Art is a way of life.

Art is more than performing, entertaining, showing off skills and techniques you rehearsed for years, and educating.
Art is a way of life. br> It doesn’t just teach people values; it guides them to the path of mundane daily routines we grow out off or we barely notice. This is why artworks ideally have texture, layer, depth, substance, and anything in between.
Therefore, art is not about displaying the extraordinary, green and nude.
A penis being projected in a gallery isn’t necessrily considered a substantially great artwork just because it’s taboo.
Meanwhile, a toilet bowl enclosed with glass which was declared by an established artist as art is high art. (Like the artwork titled ‘The Urinal’) It is so because of the meaning, depth and issue it depicts, embodies and addresses. (Artists can distinguish which “artworks” have depth and are qualified as a work of art)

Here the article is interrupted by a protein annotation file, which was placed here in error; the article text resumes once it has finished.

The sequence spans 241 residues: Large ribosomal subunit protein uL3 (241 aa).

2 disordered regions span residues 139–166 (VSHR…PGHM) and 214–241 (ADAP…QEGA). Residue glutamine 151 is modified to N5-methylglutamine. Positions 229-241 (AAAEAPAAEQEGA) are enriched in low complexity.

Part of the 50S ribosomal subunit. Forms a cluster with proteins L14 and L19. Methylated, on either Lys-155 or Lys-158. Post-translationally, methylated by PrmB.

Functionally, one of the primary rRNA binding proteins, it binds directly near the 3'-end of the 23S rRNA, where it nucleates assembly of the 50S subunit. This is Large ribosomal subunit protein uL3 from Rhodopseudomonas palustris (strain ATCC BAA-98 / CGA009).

For all these reasons, high art are usually incomprehensible and unabsorbable. It can have several meanings, as interpretation is left to its spectators. It’s also because artists are torn between the desire to hide and communicate.
Nevertheless, art has been a tool to effect revolutionary change, especially during Martial Law in the Philippines’ Marcos’ regime and during the French revolution.
(The great plebeian, Andres Bonifacio was once a theater actor)
I attribute these inputs to my Art Studies professor, Donna Miranda.


Marcel Duchamp’s Urinal


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